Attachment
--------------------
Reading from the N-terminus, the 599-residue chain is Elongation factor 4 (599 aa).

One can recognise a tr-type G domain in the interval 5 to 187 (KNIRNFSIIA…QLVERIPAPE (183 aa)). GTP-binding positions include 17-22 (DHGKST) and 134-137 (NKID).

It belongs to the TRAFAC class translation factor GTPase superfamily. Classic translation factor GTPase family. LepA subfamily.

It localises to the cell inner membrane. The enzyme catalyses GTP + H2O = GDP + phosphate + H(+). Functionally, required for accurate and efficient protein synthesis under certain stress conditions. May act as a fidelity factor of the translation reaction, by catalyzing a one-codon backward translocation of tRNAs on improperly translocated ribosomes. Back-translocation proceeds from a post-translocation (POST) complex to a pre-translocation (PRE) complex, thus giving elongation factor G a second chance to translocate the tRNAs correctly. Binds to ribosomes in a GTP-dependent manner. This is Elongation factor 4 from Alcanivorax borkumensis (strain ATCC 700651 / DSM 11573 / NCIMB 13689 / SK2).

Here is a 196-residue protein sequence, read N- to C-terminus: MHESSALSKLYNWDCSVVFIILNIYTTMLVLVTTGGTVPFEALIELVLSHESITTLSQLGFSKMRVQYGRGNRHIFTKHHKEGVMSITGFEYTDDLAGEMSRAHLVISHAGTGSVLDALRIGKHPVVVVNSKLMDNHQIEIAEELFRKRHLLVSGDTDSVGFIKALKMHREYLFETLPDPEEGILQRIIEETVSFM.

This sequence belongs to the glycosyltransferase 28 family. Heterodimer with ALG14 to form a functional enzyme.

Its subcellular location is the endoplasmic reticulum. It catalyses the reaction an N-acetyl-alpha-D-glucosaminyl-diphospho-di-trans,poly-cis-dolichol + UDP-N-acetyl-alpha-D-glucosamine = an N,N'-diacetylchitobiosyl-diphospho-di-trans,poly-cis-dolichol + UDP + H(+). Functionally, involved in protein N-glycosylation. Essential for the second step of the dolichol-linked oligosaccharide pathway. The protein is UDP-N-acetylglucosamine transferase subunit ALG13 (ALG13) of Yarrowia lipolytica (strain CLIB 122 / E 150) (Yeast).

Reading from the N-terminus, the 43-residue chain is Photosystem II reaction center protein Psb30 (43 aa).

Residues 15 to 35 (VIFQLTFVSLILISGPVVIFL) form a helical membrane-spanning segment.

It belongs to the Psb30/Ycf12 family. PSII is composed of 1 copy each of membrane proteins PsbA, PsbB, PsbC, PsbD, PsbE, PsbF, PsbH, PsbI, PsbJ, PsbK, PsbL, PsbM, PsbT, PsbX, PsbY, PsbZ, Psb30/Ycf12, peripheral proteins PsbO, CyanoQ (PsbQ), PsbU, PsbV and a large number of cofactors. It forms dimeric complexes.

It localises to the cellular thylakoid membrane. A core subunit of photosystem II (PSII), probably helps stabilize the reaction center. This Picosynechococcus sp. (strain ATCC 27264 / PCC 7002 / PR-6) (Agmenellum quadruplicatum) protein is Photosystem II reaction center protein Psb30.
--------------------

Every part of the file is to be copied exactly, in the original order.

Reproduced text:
Reading from the N-terminus, the 599-residue chain is Elongation factor 4 (599 aa).

One can recognise a tr-type G domain in the interval 5 to 187 (KNIRNFSIIA…QLVERIPAPE (183 aa)). GTP-binding positions include 17-22 (DHGKST) and 134-137 (NKID).

It belongs to the TRAFAC class translation factor GTPase superfamily. Classic translation factor GTPase family. LepA subfamily.

It localises to the cell inner membrane. The enzyme catalyses GTP + H2O = GDP + phosphate + H(+). Functionally, required for accurate and efficient protein synthesis under certain stress conditions. May act as a fidelity factor of the translation reaction, by catalyzing a one-codon backward translocation of tRNAs on improperly translocated ribosomes. Back-translocation proceeds from a post-translocation (POST) complex to a pre-translocation (PRE) complex, thus giving elongation factor G a second chance to translocate the tRNAs correctly. Binds to ribosomes in a GTP-dependent manner. This is Elongation factor 4 from Alcanivorax borkumensis (strain ATCC 700651 / DSM 11573 / NCIMB 13689 / SK2).

Here is a 196-residue protein sequence, read N- to C-terminus: MHESSALSKLYNWDCSVVFIILNIYTTMLVLVTTGGTVPFEALIELVLSHESITTLSQLGFSKMRVQYGRGNRHIFTKHHKEGVMSITGFEYTDDLAGEMSRAHLVISHAGTGSVLDALRIGKHPVVVVNSKLMDNHQIEIAEELFRKRHLLVSGDTDSVGFIKALKMHREYLFETLPDPEEGILQRIIEETVSFM.

This sequence belongs to the glycosyltransferase 28 family. Heterodimer with ALG14 to form a functional enzyme.

Its subcellular location is the endoplasmic reticulum. It catalyses the reaction an N-acetyl-alpha-D-glucosaminyl-diphospho-di-trans,poly-cis-dolichol + UDP-N-acetyl-alpha-D-glucosamine = an N,N'-diacetylchitobiosyl-diphospho-di-trans,poly-cis-dolichol + UDP + H(+). Functionally, involved in protein N-glycosylation. Essential for the second step of the dolichol-linked oligosaccharide pathway. The protein is UDP-N-acetylglucosamine transferase subunit ALG13 (ALG13) of Yarrowia lipolytica (strain CLIB 122 / E 150) (Yeast).

Reading from the N-terminus, the 43-residue chain is Photosystem II reaction center protein Psb30 (43 aa).

Residues 15 to 35 (VIFQLTFVSLILISGPVVIFL) form a helical membrane-spanning segment.

It belongs to the Psb30/Ycf12 family. PSII is composed of 1 copy each of membrane proteins PsbA, PsbB, PsbC, PsbD, PsbE, PsbF, PsbH, PsbI, PsbJ, PsbK, PsbL, PsbM, PsbT, PsbX, PsbY, PsbZ, Psb30/Ycf12, peripheral proteins PsbO, CyanoQ (PsbQ), PsbU, PsbV and a large number of cofactors. It forms dimeric complexes.

It localises to the cellular thylakoid membrane. A core subunit of photosystem II (PSII), probably helps stabilize the reaction center. This Picosynechococcus sp. (strain ATCC 27264 / PCC 7002 / PR-6) (Agmenellum quadruplicatum) protein is Photosystem II reaction center protein Psb30.